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‘Real-Time’ Feedback and ‘Pay for Performance’ Improve Physician Practice and Hospital Safety - 04/17/2015
‘Real-Time’ Feedback and ‘Pay for Performance’ Improve Physician Practice and Hospital Safety
Study shows hospitals also benefit from programs that help doctors practice better medicine
Release Date: April 17, 2015
Research at Johns Hopkins suggests hospitals may reach higher safety and quality levels with programs that give physicians real-time feedback about evidence-based care and financial incentives for providing it.
In a new study, hospitalists at Johns Hopkins significantly improved their compliance with practice guidelines for preventing venous thromboembolism (VTE), or blood clots, when they could get feedback on their compliance rates and a direct financial incentive for improving their performance. Hospitalists are physicians whose primary focus is the general medical care and oversight of hospitalized patients.
An estimated 600,000 Americans develop VTE each year, leading to more than 100,000 deaths. At least half of VTEs develop during hospitalization or within 30 days of discharge, and their prevention has become a key measure of hospital and physician safety practices by Medicare, Medicaid and other insurers.
In addition to preventing the life-threatening conditions caused by VTE — including often deadly lung clots — higher compliance with prevention guidelines has been shown to improve a hospital’s score in so-called value-based programs that adjust insurers’ payments to reward higher quality of care. “Our study confirms there is a real return on investment in such programs not only for patient safety but also for hospitals,” says Henry Michtalik, M.D., M.P.H., M.H.S., lead author of the study described recently in the Journal of Hospital Medicine.
For example, he says, a hypothetical 327-bed hospital risked $1.7 million in Medicare payments based on value-based reimbursement in 2013. Under terms of the Affordable Care Act, by 2017 this hospital would risk more than $5 million in Medicare payments.
“Metrics such as the use of preventive drugs for DVT are already being monitored,” Michtalik says, “but only really improve a hospital’s quality of care when programs get data back to the people who are treating patients to directly improve care.” Michtalik and his team found by providing such information to physicians through Web-based, real-time displays, monthly VTE prophylaxis compliance rates improved from 86 percent to 90 percent in six months. Adding pay for performance to the real-time feedback for the following 18 months boosted compliance rates to 94 percent.
Michtalik emphasized that “no one got wealthy off of the pay-for-performance program.” Payments ranged from $53 to $1,244, with all but two of the incentive payments totaling under $1,000. “Instead, we believe the money served more as a method to engage the providers,” noting that it was during the six-month feedback-only period that compliance rose the fastest.
The study involved 38 part- and full-time academic hospitalists and analysis of 3,144 inpatients with a median stay of three days. The most common diagnoses were heart failure, acute kidney failure, temporary loss of consciousness (syncope), pneumonia and chest pain. Following the evidence-based guidelines of the American College of Chest Physicians for VTE prevention, physicians in the study were required to complete a VTE-risk assessment for each patient by using the hospital’s computerized provider order entry (CPOE) system.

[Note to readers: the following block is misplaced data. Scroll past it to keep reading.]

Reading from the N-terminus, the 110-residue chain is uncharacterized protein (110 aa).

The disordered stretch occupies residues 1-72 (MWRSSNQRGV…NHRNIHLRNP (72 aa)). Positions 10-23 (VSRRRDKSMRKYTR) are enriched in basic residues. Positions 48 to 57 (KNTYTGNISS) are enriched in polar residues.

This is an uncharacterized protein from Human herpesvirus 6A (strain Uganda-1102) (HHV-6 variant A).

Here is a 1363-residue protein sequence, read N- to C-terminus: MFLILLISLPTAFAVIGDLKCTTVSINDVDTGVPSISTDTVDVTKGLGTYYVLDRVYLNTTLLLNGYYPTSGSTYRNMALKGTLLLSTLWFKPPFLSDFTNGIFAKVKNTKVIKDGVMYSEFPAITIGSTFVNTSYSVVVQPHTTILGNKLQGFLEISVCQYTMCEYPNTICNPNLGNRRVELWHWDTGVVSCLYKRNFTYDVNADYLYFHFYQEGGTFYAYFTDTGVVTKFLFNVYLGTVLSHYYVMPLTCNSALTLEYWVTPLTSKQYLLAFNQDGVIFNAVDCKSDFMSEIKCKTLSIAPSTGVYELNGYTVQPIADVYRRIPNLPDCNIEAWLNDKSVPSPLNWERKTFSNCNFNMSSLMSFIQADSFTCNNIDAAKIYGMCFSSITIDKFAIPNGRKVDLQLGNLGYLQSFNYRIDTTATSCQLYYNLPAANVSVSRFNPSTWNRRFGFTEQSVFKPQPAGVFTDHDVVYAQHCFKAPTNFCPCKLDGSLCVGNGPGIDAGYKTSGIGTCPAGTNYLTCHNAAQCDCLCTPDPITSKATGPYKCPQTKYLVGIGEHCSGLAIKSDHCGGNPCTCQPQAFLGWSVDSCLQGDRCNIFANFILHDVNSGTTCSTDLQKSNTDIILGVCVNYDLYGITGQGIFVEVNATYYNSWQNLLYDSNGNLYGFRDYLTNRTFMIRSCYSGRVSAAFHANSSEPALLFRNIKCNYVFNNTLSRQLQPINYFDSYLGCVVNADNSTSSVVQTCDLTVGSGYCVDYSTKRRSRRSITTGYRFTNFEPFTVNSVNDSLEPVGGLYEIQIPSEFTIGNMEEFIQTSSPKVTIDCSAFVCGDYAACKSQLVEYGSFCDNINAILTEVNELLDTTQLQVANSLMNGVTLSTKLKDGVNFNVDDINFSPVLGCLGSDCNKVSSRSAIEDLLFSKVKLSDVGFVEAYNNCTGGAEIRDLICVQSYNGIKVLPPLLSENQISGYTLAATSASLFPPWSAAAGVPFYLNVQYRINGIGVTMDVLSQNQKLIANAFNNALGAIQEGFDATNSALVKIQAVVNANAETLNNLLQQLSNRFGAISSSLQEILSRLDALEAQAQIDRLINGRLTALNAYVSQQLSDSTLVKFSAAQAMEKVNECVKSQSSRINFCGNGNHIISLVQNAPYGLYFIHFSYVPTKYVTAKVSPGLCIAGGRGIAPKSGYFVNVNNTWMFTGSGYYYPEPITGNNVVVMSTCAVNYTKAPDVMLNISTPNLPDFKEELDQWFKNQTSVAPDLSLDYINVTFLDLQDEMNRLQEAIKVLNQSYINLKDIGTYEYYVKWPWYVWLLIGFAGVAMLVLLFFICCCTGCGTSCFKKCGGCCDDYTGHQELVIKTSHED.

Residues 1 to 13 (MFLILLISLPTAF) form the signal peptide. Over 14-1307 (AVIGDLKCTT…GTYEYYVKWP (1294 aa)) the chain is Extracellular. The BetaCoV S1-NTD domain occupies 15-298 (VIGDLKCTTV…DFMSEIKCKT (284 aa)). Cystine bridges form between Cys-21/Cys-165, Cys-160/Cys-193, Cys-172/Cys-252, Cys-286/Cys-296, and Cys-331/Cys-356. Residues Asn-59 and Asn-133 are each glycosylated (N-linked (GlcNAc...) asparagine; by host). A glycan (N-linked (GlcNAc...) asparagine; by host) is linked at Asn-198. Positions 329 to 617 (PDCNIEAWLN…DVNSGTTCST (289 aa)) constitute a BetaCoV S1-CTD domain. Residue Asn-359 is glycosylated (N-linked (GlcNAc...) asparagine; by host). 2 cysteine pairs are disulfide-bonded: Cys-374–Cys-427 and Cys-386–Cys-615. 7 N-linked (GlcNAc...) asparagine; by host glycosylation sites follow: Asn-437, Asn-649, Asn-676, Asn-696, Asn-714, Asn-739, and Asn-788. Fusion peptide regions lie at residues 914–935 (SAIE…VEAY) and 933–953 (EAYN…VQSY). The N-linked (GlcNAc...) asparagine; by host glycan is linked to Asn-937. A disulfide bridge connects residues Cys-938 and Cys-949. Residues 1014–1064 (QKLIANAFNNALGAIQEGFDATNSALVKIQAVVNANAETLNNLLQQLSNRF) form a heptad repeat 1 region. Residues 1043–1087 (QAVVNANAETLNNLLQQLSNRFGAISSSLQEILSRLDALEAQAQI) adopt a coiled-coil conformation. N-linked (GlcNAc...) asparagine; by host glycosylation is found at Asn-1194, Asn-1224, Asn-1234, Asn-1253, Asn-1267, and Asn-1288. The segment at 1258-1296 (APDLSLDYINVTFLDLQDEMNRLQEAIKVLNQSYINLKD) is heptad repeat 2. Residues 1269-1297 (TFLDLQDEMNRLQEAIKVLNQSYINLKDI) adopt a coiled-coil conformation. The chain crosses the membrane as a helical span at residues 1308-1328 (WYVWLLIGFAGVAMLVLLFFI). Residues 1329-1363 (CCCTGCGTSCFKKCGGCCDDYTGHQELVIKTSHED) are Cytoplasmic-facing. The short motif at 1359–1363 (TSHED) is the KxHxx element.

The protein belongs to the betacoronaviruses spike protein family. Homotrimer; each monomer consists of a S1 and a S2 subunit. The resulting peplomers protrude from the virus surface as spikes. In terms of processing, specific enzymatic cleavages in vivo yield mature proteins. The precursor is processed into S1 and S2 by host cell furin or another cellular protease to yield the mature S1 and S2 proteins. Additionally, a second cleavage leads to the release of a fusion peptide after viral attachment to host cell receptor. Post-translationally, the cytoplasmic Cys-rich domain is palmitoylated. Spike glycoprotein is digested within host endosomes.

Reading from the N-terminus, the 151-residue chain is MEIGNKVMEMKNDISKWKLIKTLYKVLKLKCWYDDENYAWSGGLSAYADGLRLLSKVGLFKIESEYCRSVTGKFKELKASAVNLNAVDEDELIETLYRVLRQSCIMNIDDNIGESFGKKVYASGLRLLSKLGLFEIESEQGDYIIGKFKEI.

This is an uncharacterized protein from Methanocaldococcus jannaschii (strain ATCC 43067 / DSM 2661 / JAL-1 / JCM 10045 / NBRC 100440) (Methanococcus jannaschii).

“It sort of walks you through the thinking process” for making the VTE-risk assessment, says Michtalik. The system then prompted physicians with a risk-appropriate recommendation, but it was up to physicians to order the treatment itself. That allowed for physician discretion among types of prevention (including drugs) as well as for both patient and physician preference.
Before implementing the feedback system, researchers established a two-year baseline and found that physicians in the study prescribed inappropriate prophylaxis 7.9 percent of the time and did not prescribe prophylaxis when indicated 6.1 percent of the time.
Without real-time feedback, says Michtalik, “it’s like grading a test and giving physicians an overall letter grade, but not telling them which questions they got wrong and why.” Overall, the choice of inappropriate preventive treatment dropped to 6.2 percent with real-time feedback and to 2.6 percent with the addition of pay for performance. Lack of prophylaxis when indicated fell to 3.2 percent with feedback and to 3.1 percent with pay for performance. Studies show that internationally, compliance rates for VTE prophylaxis often fall below 50 percent. The highest-performing hospitals have quality metrics above 95 percent, and dashboards and feedback helps you get there, Michtalik says.
Michtalik says continuous improvements depend not only on the right kind of feedback, but also on efforts to avoid “information overload” especially now that an increasing amount of health and medical records are electronic. “So you specifically target a few things that need to be improved,” he adds, “and really incorporate them into the hospital’s culture.”
Henry Michtalik, Elliott Haut, Brandyn Lau, Michael Streiff, Joseph Finkelstein, Peter Pronovost, Nowella Durkin and Daniel Brotman of Johns Hopkins contributed to the research, as well as Howard Carolan from the Armstrong Institute for Patient Safety and Quality. The study was supported by grants from the National Institutes of Health, Johns Hopkins Institute for Clinical and Translational Research, the Agency for Healthcare Research and Quality Mentored Clinical Scientist Development, and the Johns Hopkins Hospitalist Scholars Fund.